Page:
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Kyrielle poem for Marie Curie…More fun with science poetry

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Marie and Pierre Curie in their lab

Today’s Nobel science poem is a kyrielle for the first person EVER to win two Nobel Prizes: Marie Curie…because…

today is Marie Curie’s birthday!!

Happy Birthday!!!

How to write a kyrielle:

A kyrielle is a rhyming poem originally from France. It’s written in four-line stanzas in which the last line of each stanza is repeated. Each line is eight syllables long.

Nobel Laureate – Marie Curie:
Marie Curie (originally Maria Skłodowska) and her husband Pierre Curie won the 1903 Nobel Prize for Physics. Marie Curie went on to become the first person to ever win a second Nobel prize: the 1911 Nobel Prize for Chemistry. What a massive achievement!



By Cristy Burne


Maria studied chemistry

She had to do so secretly

But just as well she did, you see

For radioactivity


From Poland to Paris she came

She found a lab, she changed her name

She worked beside Pierre Curie

On radioactivity


“Far out,” she said, her eyes ablaze

“These rocks give off some crazy rays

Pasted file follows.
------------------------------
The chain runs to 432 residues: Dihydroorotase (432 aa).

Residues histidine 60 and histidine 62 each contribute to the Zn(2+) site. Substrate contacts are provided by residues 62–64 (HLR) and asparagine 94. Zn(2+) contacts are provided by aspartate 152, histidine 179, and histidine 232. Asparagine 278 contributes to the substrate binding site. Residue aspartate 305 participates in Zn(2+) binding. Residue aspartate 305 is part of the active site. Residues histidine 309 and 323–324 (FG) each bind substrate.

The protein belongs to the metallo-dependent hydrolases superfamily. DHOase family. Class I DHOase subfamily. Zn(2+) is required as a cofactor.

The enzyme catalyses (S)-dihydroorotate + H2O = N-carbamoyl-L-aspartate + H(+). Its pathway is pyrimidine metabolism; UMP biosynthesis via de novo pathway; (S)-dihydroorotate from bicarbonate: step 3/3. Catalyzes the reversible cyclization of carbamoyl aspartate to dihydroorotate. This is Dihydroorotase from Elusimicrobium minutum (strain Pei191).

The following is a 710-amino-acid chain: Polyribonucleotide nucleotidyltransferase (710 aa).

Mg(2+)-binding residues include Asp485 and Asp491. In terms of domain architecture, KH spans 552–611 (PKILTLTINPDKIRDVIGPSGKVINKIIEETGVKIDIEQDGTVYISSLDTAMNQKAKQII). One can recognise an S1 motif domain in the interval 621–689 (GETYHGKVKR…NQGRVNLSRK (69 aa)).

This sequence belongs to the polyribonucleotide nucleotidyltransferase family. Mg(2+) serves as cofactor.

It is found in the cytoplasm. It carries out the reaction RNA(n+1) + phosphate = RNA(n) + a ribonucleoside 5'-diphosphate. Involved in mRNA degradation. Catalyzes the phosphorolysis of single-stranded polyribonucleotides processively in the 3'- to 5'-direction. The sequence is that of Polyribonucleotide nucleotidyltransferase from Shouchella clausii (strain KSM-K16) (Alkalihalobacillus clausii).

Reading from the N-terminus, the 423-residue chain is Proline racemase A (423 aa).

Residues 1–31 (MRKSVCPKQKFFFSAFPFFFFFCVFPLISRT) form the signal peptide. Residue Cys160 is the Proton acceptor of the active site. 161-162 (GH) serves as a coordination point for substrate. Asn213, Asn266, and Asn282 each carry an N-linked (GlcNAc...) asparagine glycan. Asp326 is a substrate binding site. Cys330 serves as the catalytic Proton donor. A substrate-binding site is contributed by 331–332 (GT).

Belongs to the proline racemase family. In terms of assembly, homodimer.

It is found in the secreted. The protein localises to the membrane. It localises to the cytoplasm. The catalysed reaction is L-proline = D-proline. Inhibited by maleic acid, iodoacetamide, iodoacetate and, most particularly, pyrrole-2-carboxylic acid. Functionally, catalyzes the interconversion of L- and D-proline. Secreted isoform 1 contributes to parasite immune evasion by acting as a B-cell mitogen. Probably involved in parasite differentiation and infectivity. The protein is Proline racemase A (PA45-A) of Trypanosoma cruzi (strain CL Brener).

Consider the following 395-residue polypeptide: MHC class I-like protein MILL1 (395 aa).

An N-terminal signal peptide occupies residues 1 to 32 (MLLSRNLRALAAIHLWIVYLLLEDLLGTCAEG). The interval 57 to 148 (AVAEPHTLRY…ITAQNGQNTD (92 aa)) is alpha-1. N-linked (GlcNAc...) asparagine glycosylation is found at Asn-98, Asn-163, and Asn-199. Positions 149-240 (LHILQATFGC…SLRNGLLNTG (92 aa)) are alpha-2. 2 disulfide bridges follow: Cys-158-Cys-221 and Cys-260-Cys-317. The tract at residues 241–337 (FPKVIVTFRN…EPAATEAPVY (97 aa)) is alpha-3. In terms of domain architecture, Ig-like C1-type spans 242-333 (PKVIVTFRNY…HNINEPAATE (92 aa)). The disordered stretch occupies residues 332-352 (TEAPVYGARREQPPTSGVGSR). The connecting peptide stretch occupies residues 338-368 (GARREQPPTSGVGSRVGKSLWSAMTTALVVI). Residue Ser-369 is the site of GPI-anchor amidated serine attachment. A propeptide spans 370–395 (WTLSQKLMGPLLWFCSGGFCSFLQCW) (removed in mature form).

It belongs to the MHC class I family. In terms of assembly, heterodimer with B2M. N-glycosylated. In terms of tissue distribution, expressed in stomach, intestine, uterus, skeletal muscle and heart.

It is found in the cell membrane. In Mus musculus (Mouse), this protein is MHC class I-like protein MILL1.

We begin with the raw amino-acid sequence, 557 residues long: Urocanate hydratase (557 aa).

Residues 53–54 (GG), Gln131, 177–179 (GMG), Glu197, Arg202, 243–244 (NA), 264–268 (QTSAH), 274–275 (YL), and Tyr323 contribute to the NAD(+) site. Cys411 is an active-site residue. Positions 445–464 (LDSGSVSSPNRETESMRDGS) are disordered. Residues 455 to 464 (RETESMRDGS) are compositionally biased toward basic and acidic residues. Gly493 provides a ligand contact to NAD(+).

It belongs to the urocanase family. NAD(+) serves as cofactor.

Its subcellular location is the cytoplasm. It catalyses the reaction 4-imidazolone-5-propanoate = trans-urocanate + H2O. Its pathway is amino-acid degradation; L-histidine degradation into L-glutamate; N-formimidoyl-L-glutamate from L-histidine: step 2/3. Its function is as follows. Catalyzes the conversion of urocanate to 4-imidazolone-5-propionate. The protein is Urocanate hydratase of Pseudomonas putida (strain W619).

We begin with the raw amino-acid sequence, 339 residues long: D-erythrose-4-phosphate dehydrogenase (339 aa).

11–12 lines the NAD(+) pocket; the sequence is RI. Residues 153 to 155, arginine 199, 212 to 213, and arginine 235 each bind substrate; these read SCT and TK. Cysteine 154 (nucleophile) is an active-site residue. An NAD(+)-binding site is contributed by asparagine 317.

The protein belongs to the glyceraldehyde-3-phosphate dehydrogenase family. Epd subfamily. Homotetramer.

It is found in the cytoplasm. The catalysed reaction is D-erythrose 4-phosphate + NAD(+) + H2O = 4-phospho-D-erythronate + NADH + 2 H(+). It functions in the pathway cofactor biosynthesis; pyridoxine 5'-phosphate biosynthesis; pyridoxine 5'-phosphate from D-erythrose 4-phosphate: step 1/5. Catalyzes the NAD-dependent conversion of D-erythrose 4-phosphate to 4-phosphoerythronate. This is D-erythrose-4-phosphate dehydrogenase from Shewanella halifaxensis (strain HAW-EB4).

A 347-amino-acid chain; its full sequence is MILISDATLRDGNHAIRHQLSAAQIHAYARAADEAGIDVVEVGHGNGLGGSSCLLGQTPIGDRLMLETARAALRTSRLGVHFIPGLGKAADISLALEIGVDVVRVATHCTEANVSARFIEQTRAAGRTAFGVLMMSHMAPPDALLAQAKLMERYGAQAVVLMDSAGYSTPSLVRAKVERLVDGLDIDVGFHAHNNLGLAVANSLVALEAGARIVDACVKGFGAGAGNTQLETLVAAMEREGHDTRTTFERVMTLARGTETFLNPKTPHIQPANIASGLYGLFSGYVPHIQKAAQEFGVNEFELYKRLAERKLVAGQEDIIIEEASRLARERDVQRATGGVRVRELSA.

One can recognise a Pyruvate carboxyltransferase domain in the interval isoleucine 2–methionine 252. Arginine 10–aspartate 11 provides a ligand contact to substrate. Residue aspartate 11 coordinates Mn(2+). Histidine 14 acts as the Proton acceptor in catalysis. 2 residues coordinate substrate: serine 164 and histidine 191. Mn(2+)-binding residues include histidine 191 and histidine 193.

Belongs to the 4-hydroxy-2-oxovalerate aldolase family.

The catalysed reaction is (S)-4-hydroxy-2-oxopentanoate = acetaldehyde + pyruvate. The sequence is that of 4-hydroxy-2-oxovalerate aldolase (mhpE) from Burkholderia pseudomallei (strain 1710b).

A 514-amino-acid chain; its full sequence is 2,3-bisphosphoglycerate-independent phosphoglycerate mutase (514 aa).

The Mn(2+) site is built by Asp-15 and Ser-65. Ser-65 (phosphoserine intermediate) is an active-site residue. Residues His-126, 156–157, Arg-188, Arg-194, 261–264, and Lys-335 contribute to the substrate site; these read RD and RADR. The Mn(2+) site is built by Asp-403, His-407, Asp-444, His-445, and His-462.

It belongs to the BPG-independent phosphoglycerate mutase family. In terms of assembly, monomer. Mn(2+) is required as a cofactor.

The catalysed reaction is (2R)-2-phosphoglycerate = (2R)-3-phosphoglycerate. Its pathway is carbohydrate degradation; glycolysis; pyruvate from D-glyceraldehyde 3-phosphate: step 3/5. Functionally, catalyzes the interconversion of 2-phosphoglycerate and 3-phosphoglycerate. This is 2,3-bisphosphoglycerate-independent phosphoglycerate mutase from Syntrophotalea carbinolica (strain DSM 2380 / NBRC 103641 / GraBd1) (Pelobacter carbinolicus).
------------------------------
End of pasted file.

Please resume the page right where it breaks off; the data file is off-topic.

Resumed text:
“Methinks they show proclivity

“For radioactivity”


She tested loads of different rocks

She measured their electric shocks

She worked with objectivity

On radioactivity


But one rock rocked her cranium

With more rays than uranium!

She burned to solve the mystery

Of radioactivity


Called pitchblende (now uraninite)

The rock contained, to her delight

New elements you could not see

Plus radioactivity


“I’ve found two fab new elements

“And proved it in experiments

“And one glows inexhaustibly

“With radioactivity!”


Excited by her thrilling find

She kept her nose well to the grind

“The world is better off,” said she

“With radioactivity”


She worked non-stop, progress was slow

She cured disease, made watches glow

And then she died, unfortunately,

Of radioactivity



Sadly, Marie Curie died in 1934 from anaemia caused by her exposure to radiation. She was 66.

Her research and discoveries led directly to new ways of treating diseases including cancer. You can read more about Marie Curie’s incredibly legacy here.


What do you think? Want to write your own science poetry? Go on! It’s fun!

Want to learn more about some of Australia’s science heroes? Check out Aussie STEM Stars s and help spread the word of our great Australian science stars.

Author: cristyburne


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